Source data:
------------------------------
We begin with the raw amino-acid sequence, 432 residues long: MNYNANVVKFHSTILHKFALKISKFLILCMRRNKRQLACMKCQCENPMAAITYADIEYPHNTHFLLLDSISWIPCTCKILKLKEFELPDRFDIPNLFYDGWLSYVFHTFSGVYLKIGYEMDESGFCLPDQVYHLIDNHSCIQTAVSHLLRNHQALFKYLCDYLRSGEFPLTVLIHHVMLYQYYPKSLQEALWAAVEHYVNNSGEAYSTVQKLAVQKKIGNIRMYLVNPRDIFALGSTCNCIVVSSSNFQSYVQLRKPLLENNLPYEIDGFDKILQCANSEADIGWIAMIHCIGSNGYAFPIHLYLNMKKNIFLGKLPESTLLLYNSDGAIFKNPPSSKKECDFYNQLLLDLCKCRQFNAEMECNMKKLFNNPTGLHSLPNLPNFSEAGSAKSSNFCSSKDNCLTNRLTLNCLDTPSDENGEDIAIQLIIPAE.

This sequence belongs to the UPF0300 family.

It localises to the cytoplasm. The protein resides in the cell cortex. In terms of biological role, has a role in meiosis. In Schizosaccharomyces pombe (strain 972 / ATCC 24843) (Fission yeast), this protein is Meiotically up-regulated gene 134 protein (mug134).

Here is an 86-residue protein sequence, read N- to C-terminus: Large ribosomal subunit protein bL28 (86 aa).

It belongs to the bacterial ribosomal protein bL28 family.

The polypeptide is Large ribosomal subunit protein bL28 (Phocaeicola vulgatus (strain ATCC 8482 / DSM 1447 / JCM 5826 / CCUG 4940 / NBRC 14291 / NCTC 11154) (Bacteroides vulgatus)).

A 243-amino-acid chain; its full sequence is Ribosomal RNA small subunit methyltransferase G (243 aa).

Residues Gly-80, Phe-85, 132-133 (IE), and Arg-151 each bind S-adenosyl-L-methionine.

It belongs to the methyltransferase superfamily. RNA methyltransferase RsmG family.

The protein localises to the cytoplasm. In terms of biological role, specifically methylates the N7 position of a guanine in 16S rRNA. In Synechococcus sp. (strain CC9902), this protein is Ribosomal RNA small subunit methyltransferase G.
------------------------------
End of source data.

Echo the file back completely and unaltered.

We begin with the raw amino-acid sequence, 432 residues long: MNYNANVVKFHSTILHKFALKISKFLILCMRRNKRQLACMKCQCENPMAAITYADIEYPHNTHFLLLDSISWIPCTCKILKLKEFELPDRFDIPNLFYDGWLSYVFHTFSGVYLKIGYEMDESGFCLPDQVYHLIDNHSCIQTAVSHLLRNHQALFKYLCDYLRSGEFPLTVLIHHVMLYQYYPKSLQEALWAAVEHYVNNSGEAYSTVQKLAVQKKIGNIRMYLVNPRDIFALGSTCNCIVVSSSNFQSYVQLRKPLLENNLPYEIDGFDKILQCANSEADIGWIAMIHCIGSNGYAFPIHLYLNMKKNIFLGKLPESTLLLYNSDGAIFKNPPSSKKECDFYNQLLLDLCKCRQFNAEMECNMKKLFNNPTGLHSLPNLPNFSEAGSAKSSNFCSSKDNCLTNRLTLNCLDTPSDENGEDIAIQLIIPAE.

This sequence belongs to the UPF0300 family.

It localises to the cytoplasm. The protein resides in the cell cortex. In terms of biological role, has a role in meiosis. In Schizosaccharomyces pombe (strain 972 / ATCC 24843) (Fission yeast), this protein is Meiotically up-regulated gene 134 protein (mug134).

Here is an 86-residue protein sequence, read N- to C-terminus: Large ribosomal subunit protein bL28 (86 aa).

It belongs to the bacterial ribosomal protein bL28 family.

The polypeptide is Large ribosomal subunit protein bL28 (Phocaeicola vulgatus (strain ATCC 8482 / DSM 1447 / JCM 5826 / CCUG 4940 / NBRC 14291 / NCTC 11154) (Bacteroides vulgatus)).

A 243-amino-acid chain; its full sequence is Ribosomal RNA small subunit methyltransferase G (243 aa).

Residues Gly-80, Phe-85, 132-133 (IE), and Arg-151 each bind S-adenosyl-L-methionine.

It belongs to the methyltransferase superfamily. RNA methyltransferase RsmG family.

The protein localises to the cytoplasm. In terms of biological role, specifically methylates the N7 position of a guanine in 16S rRNA. In Synechococcus sp. (strain CC9902), this protein is Ribosomal RNA small subunit methyltransferase G.